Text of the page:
sequence a tendency and no more until the diffu
sive energy, in ceasing to be exerted, shall leave it, the
tendency, free to seek its satisfaction. The Divine
Act, however, being considered determinate, and dis
continued on fulfilment of the diffusion, we under
stand, at once, a reaction, in other words, a satisfi-
able tendency of the disunited atoms to return into

But the diffusive energy being withdrawn, and the
reaction having commenced in furtherance of the ulti
mate design, that of the utmost possible relation,
this design is now in danger of being frustrated, in de
tail, by reason of that very tendency to return which
is to effect its accomplishment in general. Multi
plicity is the object; but there is nothing to prevent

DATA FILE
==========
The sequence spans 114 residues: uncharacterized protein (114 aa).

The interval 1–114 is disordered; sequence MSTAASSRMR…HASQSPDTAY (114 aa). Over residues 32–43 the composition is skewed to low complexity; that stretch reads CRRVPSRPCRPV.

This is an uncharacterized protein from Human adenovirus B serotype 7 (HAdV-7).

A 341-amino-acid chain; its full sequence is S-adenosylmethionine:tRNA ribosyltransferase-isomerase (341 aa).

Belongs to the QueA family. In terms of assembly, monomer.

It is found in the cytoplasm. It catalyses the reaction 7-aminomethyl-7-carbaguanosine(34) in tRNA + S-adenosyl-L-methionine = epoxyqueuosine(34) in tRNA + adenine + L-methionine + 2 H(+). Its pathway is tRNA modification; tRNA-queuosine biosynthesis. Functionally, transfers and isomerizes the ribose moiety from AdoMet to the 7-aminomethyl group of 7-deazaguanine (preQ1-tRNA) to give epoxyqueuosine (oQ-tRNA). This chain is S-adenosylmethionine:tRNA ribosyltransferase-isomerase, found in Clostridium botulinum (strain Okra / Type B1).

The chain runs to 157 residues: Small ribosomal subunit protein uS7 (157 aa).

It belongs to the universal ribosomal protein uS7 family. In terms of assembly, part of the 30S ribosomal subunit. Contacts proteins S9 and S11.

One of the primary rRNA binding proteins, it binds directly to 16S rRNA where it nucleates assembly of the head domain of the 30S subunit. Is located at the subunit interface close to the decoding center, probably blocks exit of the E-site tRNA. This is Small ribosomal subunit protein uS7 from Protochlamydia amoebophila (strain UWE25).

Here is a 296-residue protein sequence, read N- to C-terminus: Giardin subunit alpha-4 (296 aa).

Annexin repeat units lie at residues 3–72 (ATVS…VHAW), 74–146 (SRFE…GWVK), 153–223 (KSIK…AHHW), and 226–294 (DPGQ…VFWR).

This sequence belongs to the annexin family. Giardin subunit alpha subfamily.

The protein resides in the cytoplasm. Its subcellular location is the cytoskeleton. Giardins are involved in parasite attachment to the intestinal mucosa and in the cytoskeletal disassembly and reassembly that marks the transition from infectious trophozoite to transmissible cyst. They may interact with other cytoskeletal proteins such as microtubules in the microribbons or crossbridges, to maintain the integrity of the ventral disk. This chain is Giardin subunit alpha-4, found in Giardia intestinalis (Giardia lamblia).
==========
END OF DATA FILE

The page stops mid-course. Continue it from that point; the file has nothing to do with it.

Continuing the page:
proximate atoms from lapsing at once, through the
now satisfiable tendency, before the fulfilment of any
ends proposed in multiplicity, into absolute oneness
among themselves; there is nothing to impede the
aggregation of various unique masses, at various points
of space ; in other words, nothing to interfere with the
accumulation of various masses, each absolutely one.



For the effectual and thorough completion of the
general design, we thus see the necessity for a repul
sion of limited capacity, a separative something which,
on withdrawal of the diffusive Volition, shall at the same
time allow the approach, and forbid the junction, of
the atoms, suffering them infinitely to approximate,
while denying them positive contact ; in a word, hav
ing the power, up to a certain epoch, of preventing